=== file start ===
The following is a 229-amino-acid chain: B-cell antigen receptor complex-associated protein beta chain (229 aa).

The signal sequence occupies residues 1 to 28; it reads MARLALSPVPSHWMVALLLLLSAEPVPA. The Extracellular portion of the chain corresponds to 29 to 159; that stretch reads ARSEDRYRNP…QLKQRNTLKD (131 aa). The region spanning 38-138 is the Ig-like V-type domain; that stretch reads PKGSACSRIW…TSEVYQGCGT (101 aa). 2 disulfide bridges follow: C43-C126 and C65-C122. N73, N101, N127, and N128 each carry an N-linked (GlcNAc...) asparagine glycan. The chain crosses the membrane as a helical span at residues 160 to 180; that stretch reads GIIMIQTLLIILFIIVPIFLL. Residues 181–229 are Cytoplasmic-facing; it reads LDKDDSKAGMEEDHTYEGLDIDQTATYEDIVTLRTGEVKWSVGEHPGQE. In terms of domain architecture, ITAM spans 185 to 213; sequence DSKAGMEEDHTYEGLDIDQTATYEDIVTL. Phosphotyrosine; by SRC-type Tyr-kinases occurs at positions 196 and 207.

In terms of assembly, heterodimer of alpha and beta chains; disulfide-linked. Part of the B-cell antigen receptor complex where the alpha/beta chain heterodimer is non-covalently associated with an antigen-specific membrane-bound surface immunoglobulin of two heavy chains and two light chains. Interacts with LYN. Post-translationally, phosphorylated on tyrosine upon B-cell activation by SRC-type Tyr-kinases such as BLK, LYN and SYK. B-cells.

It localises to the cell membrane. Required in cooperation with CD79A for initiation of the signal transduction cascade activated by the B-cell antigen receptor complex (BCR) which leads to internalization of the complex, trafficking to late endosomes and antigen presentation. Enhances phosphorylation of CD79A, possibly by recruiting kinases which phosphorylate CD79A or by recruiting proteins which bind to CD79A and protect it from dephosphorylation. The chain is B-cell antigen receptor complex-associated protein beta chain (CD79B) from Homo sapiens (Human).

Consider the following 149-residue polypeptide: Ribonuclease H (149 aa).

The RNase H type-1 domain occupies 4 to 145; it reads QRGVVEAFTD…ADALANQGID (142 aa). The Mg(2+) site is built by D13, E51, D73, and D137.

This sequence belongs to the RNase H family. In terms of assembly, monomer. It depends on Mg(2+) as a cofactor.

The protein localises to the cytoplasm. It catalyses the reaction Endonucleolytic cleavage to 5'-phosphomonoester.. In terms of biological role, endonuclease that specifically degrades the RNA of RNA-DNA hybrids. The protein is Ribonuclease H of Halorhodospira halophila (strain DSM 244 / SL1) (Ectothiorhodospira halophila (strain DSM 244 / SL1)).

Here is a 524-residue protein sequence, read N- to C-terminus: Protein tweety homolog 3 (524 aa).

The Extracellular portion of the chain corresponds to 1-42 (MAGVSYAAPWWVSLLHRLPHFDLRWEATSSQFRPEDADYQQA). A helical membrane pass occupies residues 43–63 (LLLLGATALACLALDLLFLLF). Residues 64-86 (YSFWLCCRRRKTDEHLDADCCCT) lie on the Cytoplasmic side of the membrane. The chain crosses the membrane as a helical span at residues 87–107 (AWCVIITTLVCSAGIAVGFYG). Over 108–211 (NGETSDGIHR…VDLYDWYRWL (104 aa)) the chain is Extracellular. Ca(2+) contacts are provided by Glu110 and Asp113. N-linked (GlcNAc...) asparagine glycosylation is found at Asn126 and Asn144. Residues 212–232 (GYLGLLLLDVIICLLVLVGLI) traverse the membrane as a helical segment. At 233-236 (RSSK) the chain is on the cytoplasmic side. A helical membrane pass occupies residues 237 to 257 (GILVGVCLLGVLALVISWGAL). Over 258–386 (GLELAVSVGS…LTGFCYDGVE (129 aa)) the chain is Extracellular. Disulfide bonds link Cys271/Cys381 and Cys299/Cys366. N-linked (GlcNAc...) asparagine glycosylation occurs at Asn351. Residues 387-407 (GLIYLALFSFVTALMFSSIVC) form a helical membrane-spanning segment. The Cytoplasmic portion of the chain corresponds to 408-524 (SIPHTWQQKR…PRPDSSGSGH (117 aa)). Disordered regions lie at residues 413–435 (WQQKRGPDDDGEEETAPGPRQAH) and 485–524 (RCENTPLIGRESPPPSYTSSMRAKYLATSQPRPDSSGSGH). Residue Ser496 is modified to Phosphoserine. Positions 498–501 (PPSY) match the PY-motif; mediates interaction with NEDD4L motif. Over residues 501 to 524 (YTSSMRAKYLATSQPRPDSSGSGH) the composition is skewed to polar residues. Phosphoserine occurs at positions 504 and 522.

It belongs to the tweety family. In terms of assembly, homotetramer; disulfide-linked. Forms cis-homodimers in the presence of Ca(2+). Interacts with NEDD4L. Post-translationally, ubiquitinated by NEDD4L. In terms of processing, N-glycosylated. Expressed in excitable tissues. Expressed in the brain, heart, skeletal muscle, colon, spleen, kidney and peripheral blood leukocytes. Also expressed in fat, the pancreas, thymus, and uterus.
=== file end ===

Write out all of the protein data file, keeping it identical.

The following is a 229-amino-acid chain: B-cell antigen receptor complex-associated protein beta chain (229 aa).

The signal sequence occupies residues 1 to 28; it reads MARLALSPVPSHWMVALLLLLSAEPVPA. The Extracellular portion of the chain corresponds to 29 to 159; that stretch reads ARSEDRYRNP…QLKQRNTLKD (131 aa). The region spanning 38-138 is the Ig-like V-type domain; that stretch reads PKGSACSRIW…TSEVYQGCGT (101 aa). 2 disulfide bridges follow: C43-C126 and C65-C122. N73, N101, N127, and N128 each carry an N-linked (GlcNAc...) asparagine glycan. The chain crosses the membrane as a helical span at residues 160 to 180; that stretch reads GIIMIQTLLIILFIIVPIFLL. Residues 181–229 are Cytoplasmic-facing; it reads LDKDDSKAGMEEDHTYEGLDIDQTATYEDIVTLRTGEVKWSVGEHPGQE. In terms of domain architecture, ITAM spans 185 to 213; sequence DSKAGMEEDHTYEGLDIDQTATYEDIVTL. Phosphotyrosine; by SRC-type Tyr-kinases occurs at positions 196 and 207.

In terms of assembly, heterodimer of alpha and beta chains; disulfide-linked. Part of the B-cell antigen receptor complex where the alpha/beta chain heterodimer is non-covalently associated with an antigen-specific membrane-bound surface immunoglobulin of two heavy chains and two light chains. Interacts with LYN. Post-translationally, phosphorylated on tyrosine upon B-cell activation by SRC-type Tyr-kinases such as BLK, LYN and SYK. B-cells.

It localises to the cell membrane. Required in cooperation with CD79A for initiation of the signal transduction cascade activated by the B-cell antigen receptor complex (BCR) which leads to internalization of the complex, trafficking to late endosomes and antigen presentation. Enhances phosphorylation of CD79A, possibly by recruiting kinases which phosphorylate CD79A or by recruiting proteins which bind to CD79A and protect it from dephosphorylation. The chain is B-cell antigen receptor complex-associated protein beta chain (CD79B) from Homo sapiens (Human).

Consider the following 149-residue polypeptide: Ribonuclease H (149 aa).

The RNase H type-1 domain occupies 4 to 145; it reads QRGVVEAFTD…ADALANQGID (142 aa). The Mg(2+) site is built by D13, E51, D73, and D137.

This sequence belongs to the RNase H family. In terms of assembly, monomer. It depends on Mg(2+) as a cofactor.

The protein localises to the cytoplasm. It catalyses the reaction Endonucleolytic cleavage to 5'-phosphomonoester.. In terms of biological role, endonuclease that specifically degrades the RNA of RNA-DNA hybrids. The protein is Ribonuclease H of Halorhodospira halophila (strain DSM 244 / SL1) (Ectothiorhodospira halophila (strain DSM 244 / SL1)).

Here is a 524-residue protein sequence, read N- to C-terminus: Protein tweety homolog 3 (524 aa).

The Extracellular portion of the chain corresponds to 1-42 (MAGVSYAAPWWVSLLHRLPHFDLRWEATSSQFRPEDADYQQA). A helical membrane pass occupies residues 43–63 (LLLLGATALACLALDLLFLLF). Residues 64-86 (YSFWLCCRRRKTDEHLDADCCCT) lie on the Cytoplasmic side of the membrane. The chain crosses the membrane as a helical span at residues 87–107 (AWCVIITTLVCSAGIAVGFYG). Over 108–211 (NGETSDGIHR…VDLYDWYRWL (104 aa)) the chain is Extracellular. Ca(2+) contacts are provided by Glu110 and Asp113. N-linked (GlcNAc...) asparagine glycosylation is found at Asn126 and Asn144. Residues 212–232 (GYLGLLLLDVIICLLVLVGLI) traverse the membrane as a helical segment. At 233-236 (RSSK) the chain is on the cytoplasmic side. A helical membrane pass occupies residues 237 to 257 (GILVGVCLLGVLALVISWGAL). Over 258–386 (GLELAVSVGS…LTGFCYDGVE (129 aa)) the chain is Extracellular. Disulfide bonds link Cys271/Cys381 and Cys299/Cys366. N-linked (GlcNAc...) asparagine glycosylation occurs at Asn351. Residues 387-407 (GLIYLALFSFVTALMFSSIVC) form a helical membrane-spanning segment. The Cytoplasmic portion of the chain corresponds to 408-524 (SIPHTWQQKR…PRPDSSGSGH (117 aa)). Disordered regions lie at residues 413–435 (WQQKRGPDDDGEEETAPGPRQAH) and 485–524 (RCENTPLIGRESPPPSYTSSMRAKYLATSQPRPDSSGSGH). Residue Ser496 is modified to Phosphoserine. Positions 498–501 (PPSY) match the PY-motif; mediates interaction with NEDD4L motif. Over residues 501 to 524 (YTSSMRAKYLATSQPRPDSSGSGH) the composition is skewed to polar residues. Phosphoserine occurs at positions 504 and 522.

It belongs to the tweety family. In terms of assembly, homotetramer; disulfide-linked. Forms cis-homodimers in the presence of Ca(2+). Interacts with NEDD4L. Post-translationally, ubiquitinated by NEDD4L. In terms of processing, N-glycosylated. Expressed in excitable tissues. Expressed in the brain, heart, skeletal muscle, colon, spleen, kidney and peripheral blood leukocytes. Also expressed in fat, the pancreas, thymus, and uterus.